Claims

1. An apparatus for reducing the population of flying insects comprising:

a first cylindrical container oriented with the axis vertical and providing a plurality of storage shelves each holding an insect bait, natural air convection currents producing an insect attracting scent in the vicinity of the apparatus for attracting insects to the apparatus;
a second cylindrical container mounted externally to, and coaxially with the first container for providing a space in which is held defatting agent and having an open top lip so that the liquid may spill over said lip to run downward across the outer surface of the second container;
a storage container positioned below the second container to receive the liquid that spills over the top lip;
a pump interconnected between the storage container and the second container to replace liquid in the second container so that the liquid moves from the storage container to the second container over the top lip and back to the storage container in a continuous process whereby insects attracted to the apparatus by the scent may contact the liquid moving over the outer surface of the second container so that they are destroyed by the defatting agent.

2. The apparatus of claim 1 further including an electrical power source for providing power to the apparatus.

3. The apparatus of claim 2 wherein the power source is a self contained storage battery.

4. The apparatus of claim 2 wherein the power source is positioned at a remote location, and further including an electrical connector for connecting the power source to the apparatus.

5. The apparatus of claim 2 further including a fan mounted in the first container for blowing air across the bait for producing the insect attracting scent, the fan being connected to the power source for deriving energy.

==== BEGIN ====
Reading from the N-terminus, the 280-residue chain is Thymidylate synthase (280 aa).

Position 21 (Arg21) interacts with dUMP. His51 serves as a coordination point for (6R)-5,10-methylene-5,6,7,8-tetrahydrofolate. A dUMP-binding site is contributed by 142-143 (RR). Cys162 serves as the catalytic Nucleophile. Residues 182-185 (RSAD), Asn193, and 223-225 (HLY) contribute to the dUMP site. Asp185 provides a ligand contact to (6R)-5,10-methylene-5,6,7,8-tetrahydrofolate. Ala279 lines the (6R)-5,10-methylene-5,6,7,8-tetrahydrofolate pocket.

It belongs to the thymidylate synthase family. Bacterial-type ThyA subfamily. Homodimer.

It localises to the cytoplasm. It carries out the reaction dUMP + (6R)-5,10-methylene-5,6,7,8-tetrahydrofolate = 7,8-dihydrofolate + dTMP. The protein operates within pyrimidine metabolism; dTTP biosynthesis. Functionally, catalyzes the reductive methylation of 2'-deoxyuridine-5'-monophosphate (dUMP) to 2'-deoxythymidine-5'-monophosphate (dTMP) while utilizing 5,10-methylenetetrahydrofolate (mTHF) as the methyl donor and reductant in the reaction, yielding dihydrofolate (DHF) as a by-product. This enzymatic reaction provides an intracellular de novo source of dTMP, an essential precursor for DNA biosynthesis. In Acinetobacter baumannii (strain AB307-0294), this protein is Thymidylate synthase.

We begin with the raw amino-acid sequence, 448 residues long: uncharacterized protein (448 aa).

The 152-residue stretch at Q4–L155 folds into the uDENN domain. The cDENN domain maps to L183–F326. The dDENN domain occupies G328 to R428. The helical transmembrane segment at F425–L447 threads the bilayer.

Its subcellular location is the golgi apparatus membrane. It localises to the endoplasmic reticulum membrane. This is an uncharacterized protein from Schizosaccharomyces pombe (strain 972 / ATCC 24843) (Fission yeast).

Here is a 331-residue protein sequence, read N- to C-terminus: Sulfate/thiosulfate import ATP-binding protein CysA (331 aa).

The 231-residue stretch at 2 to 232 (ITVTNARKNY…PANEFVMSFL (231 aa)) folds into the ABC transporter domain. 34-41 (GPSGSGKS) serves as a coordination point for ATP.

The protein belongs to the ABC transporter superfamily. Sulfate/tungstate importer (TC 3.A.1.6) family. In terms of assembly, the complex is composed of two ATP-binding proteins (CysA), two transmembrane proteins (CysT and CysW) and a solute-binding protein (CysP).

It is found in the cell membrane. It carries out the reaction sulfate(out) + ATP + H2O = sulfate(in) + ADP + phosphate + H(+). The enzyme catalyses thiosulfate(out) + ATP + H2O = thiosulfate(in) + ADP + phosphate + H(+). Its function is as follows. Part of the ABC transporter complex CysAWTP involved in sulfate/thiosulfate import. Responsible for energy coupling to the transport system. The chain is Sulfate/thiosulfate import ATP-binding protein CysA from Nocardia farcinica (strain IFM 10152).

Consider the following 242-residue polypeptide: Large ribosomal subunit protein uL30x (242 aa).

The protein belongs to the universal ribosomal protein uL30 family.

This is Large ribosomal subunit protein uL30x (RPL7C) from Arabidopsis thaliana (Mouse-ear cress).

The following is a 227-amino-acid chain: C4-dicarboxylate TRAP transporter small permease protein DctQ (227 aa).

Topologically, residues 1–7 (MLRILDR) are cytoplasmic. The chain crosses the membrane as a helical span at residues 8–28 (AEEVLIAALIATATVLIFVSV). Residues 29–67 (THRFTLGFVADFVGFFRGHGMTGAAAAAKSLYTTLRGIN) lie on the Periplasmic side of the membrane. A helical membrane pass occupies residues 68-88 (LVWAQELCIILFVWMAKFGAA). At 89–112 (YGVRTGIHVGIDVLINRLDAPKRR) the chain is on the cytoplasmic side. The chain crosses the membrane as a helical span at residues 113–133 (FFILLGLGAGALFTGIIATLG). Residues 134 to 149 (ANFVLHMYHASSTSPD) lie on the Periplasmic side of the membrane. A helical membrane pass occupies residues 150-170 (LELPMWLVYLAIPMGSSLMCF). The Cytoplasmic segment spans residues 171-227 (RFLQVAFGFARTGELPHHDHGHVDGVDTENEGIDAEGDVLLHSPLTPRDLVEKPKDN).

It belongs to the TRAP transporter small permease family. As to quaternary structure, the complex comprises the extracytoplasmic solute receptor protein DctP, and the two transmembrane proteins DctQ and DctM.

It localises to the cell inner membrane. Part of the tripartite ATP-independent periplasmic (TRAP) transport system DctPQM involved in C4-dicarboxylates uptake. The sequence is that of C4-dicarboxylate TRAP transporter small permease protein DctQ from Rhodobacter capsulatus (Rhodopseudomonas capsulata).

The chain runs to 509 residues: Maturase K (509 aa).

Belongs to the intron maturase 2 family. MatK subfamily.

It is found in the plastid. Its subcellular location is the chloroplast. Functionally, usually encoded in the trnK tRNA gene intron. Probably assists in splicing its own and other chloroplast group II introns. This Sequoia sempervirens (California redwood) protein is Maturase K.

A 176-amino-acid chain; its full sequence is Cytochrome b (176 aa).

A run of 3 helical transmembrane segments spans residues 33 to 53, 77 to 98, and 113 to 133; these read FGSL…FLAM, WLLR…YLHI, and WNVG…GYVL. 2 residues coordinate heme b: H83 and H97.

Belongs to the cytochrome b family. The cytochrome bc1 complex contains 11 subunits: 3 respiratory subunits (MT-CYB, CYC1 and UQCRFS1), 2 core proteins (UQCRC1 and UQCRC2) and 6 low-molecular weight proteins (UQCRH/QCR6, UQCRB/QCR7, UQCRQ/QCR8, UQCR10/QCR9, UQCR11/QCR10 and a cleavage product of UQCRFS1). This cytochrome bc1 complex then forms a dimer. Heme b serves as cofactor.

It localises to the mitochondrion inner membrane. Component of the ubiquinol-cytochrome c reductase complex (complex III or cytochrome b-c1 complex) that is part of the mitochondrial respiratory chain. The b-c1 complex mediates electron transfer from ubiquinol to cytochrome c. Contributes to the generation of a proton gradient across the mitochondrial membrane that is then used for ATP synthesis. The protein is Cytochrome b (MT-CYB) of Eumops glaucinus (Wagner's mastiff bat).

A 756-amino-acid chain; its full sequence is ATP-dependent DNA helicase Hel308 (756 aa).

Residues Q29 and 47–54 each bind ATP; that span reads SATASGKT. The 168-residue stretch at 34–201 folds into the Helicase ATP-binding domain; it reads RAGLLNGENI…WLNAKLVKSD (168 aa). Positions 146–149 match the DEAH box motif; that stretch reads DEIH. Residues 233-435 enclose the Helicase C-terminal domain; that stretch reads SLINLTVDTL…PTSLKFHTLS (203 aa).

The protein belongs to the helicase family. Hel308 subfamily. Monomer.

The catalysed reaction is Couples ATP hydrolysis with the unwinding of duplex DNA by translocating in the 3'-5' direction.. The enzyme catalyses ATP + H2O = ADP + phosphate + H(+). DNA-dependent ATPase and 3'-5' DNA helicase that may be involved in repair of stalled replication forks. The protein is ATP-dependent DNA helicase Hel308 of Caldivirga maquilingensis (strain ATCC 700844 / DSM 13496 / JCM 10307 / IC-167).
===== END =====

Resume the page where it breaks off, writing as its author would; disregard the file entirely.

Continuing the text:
6. The apparatus of claim 2 wherein the walls of the first and the second cylinders are transparent, the first cylinder further including at least one light for attracting insects at night, the light being connected to the power source for deriving energy.

7. The apparatus of claim 1 further including at least one insect attracting indicia on the inside surface of the wall of the second cylinder.

8. The apparatus of claim 7 wherein the at least one indicia is a removable decal.

9. The apparatus of claim 1 wherein the first container has means for mounting onto a pole so that the apparatus may be positioned coaxially onto the pole and positioned at a selected location on the pole.

10. The apparatus of claim 1 further including a screen for covering the top of the storage container so that the liquid may pass through the screen while excluding disabled insects.

11. The apparatus of claim 10 wherein the screen is positioned at an angle so that insects will roll off the screen.

12. The apparatus of claim 2 further including a remote actuation means including a radio control means and a radio receiving electrical switch so that power to the apparatus may be switched remotely.

13. The apparatus of claim 2 further including a sound generating means for producing sounds for attracting insects, the generating means being interconnected with the power source.

14. The apparatus of claim 1 wherein the bait is selected from the group including, pheromones, food products, and blood.

15. The apparatus of claim 1 wherein bait is dissolved in the liquid defatting agent for producing the scent due to the liquid movement in running down the outer surface of the second container.

Referenced Cited

U.S. Patent Documents

986775 March 1911 Smith
2129275 September 1938 Hartzell et al.
3487577 January 1970 Sexton
4086720 May 2, 1978 Wiser
4802303 February 7, 1989 Floyd, III
4961282 October 9, 1990 Hoppe
5020270 June 4, 1991 Lo
5048224 September 17, 1991 Frisch
5189831 March 2, 1993 Miller et al.

Patent History

Patent number: 5311697
Type: Grant
Filed: Dec 29, 1992
Date of Patent: May 17, 1994
Inventors: Martin P. Cavanaugh (Garden Grove, CA), William P. L. Cavanaugh (Garden Grove, CA)
Primary Examiner: Mark Rosenbaum
Assistant Examiner: Jeanne M. Elpel
Application Number: 7/998,127

Classifications

Current U.S. Class: 43/1321; Insect (43/107); Illuminated (43/113); Adhesive (43/114)
International Classification: A01M 102; A01M 104; A01M 114;